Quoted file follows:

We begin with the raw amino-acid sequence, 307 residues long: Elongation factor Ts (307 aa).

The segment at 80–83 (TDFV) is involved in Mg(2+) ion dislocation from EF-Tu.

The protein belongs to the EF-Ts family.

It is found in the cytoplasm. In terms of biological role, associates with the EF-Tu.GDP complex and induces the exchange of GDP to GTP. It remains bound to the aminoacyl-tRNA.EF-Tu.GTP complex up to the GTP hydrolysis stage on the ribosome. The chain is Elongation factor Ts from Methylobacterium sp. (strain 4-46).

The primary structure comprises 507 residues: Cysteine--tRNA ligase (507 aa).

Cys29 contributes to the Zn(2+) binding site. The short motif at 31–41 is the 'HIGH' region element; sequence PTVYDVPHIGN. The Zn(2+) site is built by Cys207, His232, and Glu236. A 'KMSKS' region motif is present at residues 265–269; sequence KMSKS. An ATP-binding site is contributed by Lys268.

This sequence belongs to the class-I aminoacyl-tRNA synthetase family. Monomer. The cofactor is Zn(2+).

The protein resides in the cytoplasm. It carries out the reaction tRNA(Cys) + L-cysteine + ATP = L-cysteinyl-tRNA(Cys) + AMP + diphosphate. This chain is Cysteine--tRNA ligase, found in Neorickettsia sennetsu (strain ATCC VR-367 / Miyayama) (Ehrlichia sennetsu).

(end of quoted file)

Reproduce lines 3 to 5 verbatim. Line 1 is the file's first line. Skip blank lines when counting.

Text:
The protein belongs to the EF-Ts family.

It is found in the cytoplasm. In terms of biological role, associates with the EF-Tu.GDP complex and induces the exchange of GDP to GTP. It remains bound to the aminoacyl-tRNA.EF-Tu.GTP complex up to the GTP hydrolysis stage on the ribosome. The chain is Elongation factor Ts from Methylobacterium sp. (strain 4-46).

The primary structure comprises 507 residues: Cysteine--tRNA ligase (507 aa).